The Art of Apology

To err is human. And anyone reading this (I assume) is human. That said, we’ve all made mistakes. Sometimes we err in competence or in judgment, but no matter how we err, it’s critical as a leader to acknowledge our shortcomings and apologize. It’s never been fun to do so (remember the joy of fessing up to decking your sibling in the head with a toy as child?). But a lot of “must-do’s” in life aren’t exactly comfortable.

Why is it so hard to apologize?  Let me count the reasons …

  1. We’re embarrassed. After all, a mistake|failure|offense may be blush-inducing.
  2. We’re afraid to look incompetent. If we admit our mistakes, will we be seen as weak?
  3. It’s risky. If you admit you did wrong, you’re taking responsibility for the err and that can make you liable for whatever the fall-out from that mistake may be.


With so much at stake, do we HAVE to apologize? Short answer: Yes. Because:

  1. It acknowledges the issue, and presents an opportunity to “right” an inappropriate action.
  2. You show you’re human—at that, a human with integrity and humility.
  3. Apologizing is the first step to restoring a damaged relationship.


An apology is not an apology is not an apology … With that, the secrets to a good apology include:

  1. Timing. Don’t wait too long (that’s disrespectful) but don’t apologize too soon, either, when the receiving party may be so blinded by emotions that he|she can’t process your apology.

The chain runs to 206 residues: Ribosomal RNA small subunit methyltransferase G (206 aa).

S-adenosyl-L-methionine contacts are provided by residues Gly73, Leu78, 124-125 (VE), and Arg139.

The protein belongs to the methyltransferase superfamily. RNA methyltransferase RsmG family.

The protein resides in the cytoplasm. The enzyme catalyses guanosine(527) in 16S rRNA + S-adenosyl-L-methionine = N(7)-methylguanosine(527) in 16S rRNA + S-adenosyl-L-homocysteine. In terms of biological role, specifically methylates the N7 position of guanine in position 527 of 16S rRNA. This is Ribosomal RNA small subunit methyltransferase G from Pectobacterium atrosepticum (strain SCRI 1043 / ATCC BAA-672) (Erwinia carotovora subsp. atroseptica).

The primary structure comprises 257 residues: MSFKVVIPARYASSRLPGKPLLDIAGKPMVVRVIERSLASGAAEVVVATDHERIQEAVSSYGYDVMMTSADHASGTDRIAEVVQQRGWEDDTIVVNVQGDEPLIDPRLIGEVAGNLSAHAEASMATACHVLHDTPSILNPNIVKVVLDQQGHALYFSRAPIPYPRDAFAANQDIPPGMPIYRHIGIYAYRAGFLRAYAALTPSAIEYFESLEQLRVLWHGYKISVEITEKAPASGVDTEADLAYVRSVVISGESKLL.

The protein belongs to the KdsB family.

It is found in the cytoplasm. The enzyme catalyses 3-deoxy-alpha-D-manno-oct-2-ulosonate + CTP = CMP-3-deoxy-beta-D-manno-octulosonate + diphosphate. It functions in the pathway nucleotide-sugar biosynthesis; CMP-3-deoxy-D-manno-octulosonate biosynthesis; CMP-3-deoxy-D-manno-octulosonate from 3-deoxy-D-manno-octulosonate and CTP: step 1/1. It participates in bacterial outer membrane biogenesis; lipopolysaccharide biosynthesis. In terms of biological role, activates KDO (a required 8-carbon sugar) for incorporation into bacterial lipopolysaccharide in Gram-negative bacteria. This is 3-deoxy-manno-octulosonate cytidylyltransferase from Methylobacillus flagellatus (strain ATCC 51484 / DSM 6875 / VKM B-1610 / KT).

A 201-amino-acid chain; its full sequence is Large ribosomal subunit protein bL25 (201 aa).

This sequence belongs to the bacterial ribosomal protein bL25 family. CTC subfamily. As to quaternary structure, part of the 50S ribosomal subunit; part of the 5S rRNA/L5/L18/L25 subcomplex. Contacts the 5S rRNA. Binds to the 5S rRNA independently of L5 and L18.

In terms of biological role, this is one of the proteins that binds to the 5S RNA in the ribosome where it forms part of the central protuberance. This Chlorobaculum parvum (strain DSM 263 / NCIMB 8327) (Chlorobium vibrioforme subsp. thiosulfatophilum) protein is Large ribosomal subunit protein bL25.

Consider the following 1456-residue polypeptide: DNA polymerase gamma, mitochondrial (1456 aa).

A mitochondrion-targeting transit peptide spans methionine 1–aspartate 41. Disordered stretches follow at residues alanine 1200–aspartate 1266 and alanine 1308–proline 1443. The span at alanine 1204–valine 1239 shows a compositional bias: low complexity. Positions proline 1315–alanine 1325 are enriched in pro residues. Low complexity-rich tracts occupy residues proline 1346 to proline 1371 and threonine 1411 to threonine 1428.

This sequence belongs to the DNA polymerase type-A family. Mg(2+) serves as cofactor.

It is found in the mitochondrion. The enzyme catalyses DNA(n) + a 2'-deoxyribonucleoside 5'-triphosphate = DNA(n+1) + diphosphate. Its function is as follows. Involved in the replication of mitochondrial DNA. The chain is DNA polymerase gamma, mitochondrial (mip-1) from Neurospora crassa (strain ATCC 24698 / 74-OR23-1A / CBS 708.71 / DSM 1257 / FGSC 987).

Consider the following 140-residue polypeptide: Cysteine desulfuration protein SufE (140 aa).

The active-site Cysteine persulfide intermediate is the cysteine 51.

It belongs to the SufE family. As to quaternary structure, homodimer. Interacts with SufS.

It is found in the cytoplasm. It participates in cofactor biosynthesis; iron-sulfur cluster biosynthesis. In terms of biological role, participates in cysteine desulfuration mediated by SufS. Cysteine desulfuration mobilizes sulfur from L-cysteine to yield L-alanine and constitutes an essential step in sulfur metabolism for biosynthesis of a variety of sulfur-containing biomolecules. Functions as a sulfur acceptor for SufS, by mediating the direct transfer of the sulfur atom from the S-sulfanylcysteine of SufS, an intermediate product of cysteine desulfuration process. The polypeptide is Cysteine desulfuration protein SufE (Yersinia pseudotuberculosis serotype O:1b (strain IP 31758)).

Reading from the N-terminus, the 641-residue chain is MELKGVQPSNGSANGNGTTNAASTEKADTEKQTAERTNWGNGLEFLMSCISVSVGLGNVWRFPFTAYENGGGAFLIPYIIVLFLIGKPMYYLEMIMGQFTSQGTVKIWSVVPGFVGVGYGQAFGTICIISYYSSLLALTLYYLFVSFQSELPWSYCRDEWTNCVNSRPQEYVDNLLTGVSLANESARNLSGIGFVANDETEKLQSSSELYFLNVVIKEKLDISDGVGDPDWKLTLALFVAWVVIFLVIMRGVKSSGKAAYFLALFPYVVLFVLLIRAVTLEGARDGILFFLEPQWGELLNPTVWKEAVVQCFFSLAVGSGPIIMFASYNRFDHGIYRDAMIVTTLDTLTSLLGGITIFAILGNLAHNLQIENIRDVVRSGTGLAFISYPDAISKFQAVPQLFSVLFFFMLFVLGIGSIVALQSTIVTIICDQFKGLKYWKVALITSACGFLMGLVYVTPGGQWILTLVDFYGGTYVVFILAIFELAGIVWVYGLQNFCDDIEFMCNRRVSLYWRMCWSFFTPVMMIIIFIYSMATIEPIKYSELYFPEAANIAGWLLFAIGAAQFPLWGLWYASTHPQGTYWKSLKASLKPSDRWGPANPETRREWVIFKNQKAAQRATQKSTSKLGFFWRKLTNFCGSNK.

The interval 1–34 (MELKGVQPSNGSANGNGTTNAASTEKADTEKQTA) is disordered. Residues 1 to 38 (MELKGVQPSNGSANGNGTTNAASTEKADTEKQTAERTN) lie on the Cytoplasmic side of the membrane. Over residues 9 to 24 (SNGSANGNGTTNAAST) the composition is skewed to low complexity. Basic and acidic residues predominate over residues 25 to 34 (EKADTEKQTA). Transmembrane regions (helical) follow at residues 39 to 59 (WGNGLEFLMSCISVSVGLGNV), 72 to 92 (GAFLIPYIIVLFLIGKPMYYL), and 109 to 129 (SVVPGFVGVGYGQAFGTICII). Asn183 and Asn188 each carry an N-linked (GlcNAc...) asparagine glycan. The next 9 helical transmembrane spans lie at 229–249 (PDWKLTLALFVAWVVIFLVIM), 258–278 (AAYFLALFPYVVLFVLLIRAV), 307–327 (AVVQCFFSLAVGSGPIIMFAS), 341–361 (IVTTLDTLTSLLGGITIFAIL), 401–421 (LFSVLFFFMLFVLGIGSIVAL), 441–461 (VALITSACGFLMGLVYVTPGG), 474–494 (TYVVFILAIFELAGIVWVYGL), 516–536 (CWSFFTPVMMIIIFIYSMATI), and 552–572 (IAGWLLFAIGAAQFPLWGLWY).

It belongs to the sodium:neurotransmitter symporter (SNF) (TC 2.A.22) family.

2. It should go without saying, but be genuine and sincere in delivering your apology.
  3. Be specific. Don’t “talk around” the mistake. Address the specific wrongdoing head-on.
  4. Be direct. Approach the person you wronged. Don’t have a middle-man or messenger do it . Also, the more personal the delivery the better; i.e. face-to-face meeting or handwritten note vs. e-mail or phone call.
  5. Take accountability.  Own up to the wrong, don’t pass blame, and don’t make excuses.
  6. Learn from this uncomfortable, perhaps painful experience. You’re never too old or too high up the totem pole to determine ways to assure the apology-worthy mistake is never repeated.


Not enough people talk about what you SHOULD NOT do in circumstances. People are too busy telling you what to do. That said, the worst things you can do (or fail to do) include:

  1. Pretend the mistake never occurred.
  2. Pass blame.
  3. Be dishonest.
  4. Get defensive.


We all make mistakes (miss a deadline, reporting error, miscommunication, bad judgment, personally offend someone, etc.).  Especially in early years of leadership, lack of experience can hinder.  However, there can be a silver lining. I think there’s a honeymoon period during early years of leadership, allowing additional understanding and tolerance of shortcomings.  And, it is critical for emerging leaders to establish fundamental habits of accountability, humility, and integrity that will carry through as positions increase in accountability and complexity.  At most every level of leadership, there are high expectations.  But, no one expects perfection.  At the end of the day, it is still a human endeavor.

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